menu
 
 

REN

Sustainability Report

GRI CORRESPONDENCE TABLE
G Indicator Corresponding Information
Strategy and Analysis
102-14 Message from the Chairman Pages 10-12
102-15 Main impacts, risks and opportunities Pages 71-81; 93; 101-103; 113; 124-125; 151
Organizational Profile
102-1 Organization name REN - Redes Energéticas Nacionais, SGPS, S.A.
102-2 Activities, brands, products and services Pages 23-27
102-3 Location of the organization’s headquarters Av. Estados Unidos da América, 55 - 1749-061 Lisbon
102-4 Location of operations Portugal
102-5 Nature of ownership and legal form Page 70
102-6 Markets served Portugal
102-7 Size of organization Pages 3-5; 30; 34-36
102-8 Information on employees and other workers Pages 132-142
102-41 Collective labour agreements Page 137-38
102-9 Supply chain Page 62-66
102-10 Significant changes to the organisation or supply chain Page 65
102-11 Approach to the precautionary principle Page 384-390
102-12 External initiatives Page 124-25, UN Global Compact 
102-12 Member of associations Page 147-49
EU1 Installed capacity broken down by primary energy source and by regulatory regime REN’s activity does not include the production of energy, and therefore it is not seen as an applicable indicator.
EU2 Production of liquid energy broken down by primary energy source and by regulatory regime REN’s activity does not include the production of energy, and therefore it is not seen as an applicable indicator.
EU3 Number of domestic, industrial, institutional and commercial clients REN's activity does not include the production of energy, and therefore it is not seen as an applicable indicator.
EU4 Length of transmission and distribution lines (above and underground) by regulatory regime Page 36
EU5 Allocation of CO2 emission licences in accordance with the carbon trading law Pages 153-55
Report Scope and Limits
102-45 Entities included in the consolidated financial statements Pages 17-19
102-46 Definition of Report Content and Aspect Boundaries Page 126
102-47 List of material aspects Page 126
103-1 Aspect boundary outside the organization
Existing management tools are referred to in the document setting out the "Procedures applicable to the processing of whistleblowing communications and the inspection of irregularities". This document is referred to in REN's Code of Conduct and is available on the website at http://www.ren.pt/pt-PT/investidores/governo_da_sociedade/estatutos_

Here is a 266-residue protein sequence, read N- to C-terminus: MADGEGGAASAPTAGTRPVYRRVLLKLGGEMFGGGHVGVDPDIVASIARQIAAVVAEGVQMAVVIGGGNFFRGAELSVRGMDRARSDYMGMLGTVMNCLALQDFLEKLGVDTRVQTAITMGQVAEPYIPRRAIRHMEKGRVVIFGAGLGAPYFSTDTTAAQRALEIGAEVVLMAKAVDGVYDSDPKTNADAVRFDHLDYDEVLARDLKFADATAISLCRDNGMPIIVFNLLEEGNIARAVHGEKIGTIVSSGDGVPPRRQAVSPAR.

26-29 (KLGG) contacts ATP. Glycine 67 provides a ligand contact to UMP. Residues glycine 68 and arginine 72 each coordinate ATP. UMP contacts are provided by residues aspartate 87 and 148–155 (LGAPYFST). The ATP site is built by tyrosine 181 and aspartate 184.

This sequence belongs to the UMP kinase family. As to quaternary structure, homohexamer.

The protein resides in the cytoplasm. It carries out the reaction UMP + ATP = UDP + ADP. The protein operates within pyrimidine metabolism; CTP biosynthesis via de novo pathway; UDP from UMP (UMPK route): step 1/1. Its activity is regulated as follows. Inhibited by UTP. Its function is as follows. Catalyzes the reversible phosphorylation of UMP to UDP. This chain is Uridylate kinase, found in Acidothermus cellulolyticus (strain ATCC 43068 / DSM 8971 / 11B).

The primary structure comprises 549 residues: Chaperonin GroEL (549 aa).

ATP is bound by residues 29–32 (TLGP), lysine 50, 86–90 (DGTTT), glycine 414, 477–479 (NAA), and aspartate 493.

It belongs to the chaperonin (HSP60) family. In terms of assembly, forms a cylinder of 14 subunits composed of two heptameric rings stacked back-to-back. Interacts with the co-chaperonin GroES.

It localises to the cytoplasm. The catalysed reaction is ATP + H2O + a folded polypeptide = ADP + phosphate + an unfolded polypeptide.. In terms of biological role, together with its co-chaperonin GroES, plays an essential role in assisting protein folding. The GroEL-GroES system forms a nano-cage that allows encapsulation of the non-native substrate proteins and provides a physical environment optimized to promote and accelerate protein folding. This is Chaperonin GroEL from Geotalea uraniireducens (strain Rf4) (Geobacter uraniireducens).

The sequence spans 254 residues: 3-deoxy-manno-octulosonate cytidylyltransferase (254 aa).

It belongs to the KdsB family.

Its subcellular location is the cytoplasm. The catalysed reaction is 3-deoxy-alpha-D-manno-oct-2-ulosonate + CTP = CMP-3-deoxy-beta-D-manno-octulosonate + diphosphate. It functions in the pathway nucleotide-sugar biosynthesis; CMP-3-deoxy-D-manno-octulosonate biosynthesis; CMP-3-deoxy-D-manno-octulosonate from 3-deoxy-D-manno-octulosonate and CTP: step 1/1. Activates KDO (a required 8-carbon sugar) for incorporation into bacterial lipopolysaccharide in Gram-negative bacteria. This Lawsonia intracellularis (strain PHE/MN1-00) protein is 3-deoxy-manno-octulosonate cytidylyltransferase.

regulamentos_e_relatorios/

102-54 Preparing reports in accordance with GRI Standards Pages 18; 123; 

REN prepared the report in accordance with GRI Standards (2018 version).
102-48 Restatements of information Methodological notes - www.ren.pt
102-49 Changes to Report No changes have occurred with regard to previous report.
Relations with Stakeholders
102-40 List of stakeholders groups Page 126; 

Further information at: http://www.ren.pt/pt-PT/sustentabilidade/a_nossa_abordagem/envolvimento_com_stakeholders_e_modelo_de_governance/

102-42 Identification and selection of stakeholders Page. 126; http://www.ren.pt/pt-PT/sustentabilidade/a_nossa_abordagem/envolvimento_com_stakeholders_e_modelo_de_governance/
102-43 Approach to stakeholder engagement Pág.126; http://www.ren.pt/pt-PT/sustentabilidade/a_nossa_abordagem/envolvimento_com_stakeholders_e_modelo_de_governance/
102-44 Key issues and concerns raised through stakeholder engagement Page 126; 

https://www.ren.pt/pt-PT/sustentabilidade/a_nossa_abordagem/envolvimento_com_stakeholders_e_modelo_de_governance/levantamento_das_partes_interessadas/
Report Profile
102-50 Reporting period 1 January 2019 to 31 December 2019
102-51 Date of most recent report 2018 Report & Accounts
102-52 Reporting cycle Annual
102-53 Contact point for questions regarding the report Page. 427, sustentabilidade@ren.pt
102-55 GRI Content INDEX This table
102-56 EXTERNAL VERIFICATION Annex - Verification Report 
Governance
102-18 Governance Structure Page 359-60
Delegation of authority Process for delegating authority for economic, environmental and social topics from the highest governance body to senior executives and other employees Page 366-71
102-20 Executive-level positions with responsibility for economic, environmental and social topics Page 374
102-21 Consultation with stakeholders on economic, environmental and social topics Page 126;

Further information at: http://www.ren.pt/pt-PT/sustentabilidade/a_nossa_abordagem/envolvimento_com_stakeholders_e_modelo_de_governance/

102-22 Composition of the highest governance body and its committees Page 374-75
102-23 Chair of the highest governance body Page 359
102-24 Nomination and Selection Processes for the Highest Governance Body Page 359
102-25 Conflicts of Interest Page 359-61
102-26 Role of highest governance body in setting purpose, values, and strategy Pages 366-71
102-27 Highest governance body’s competencies At Executive Committee meetings and in the involvement of the different functional areas in these topics.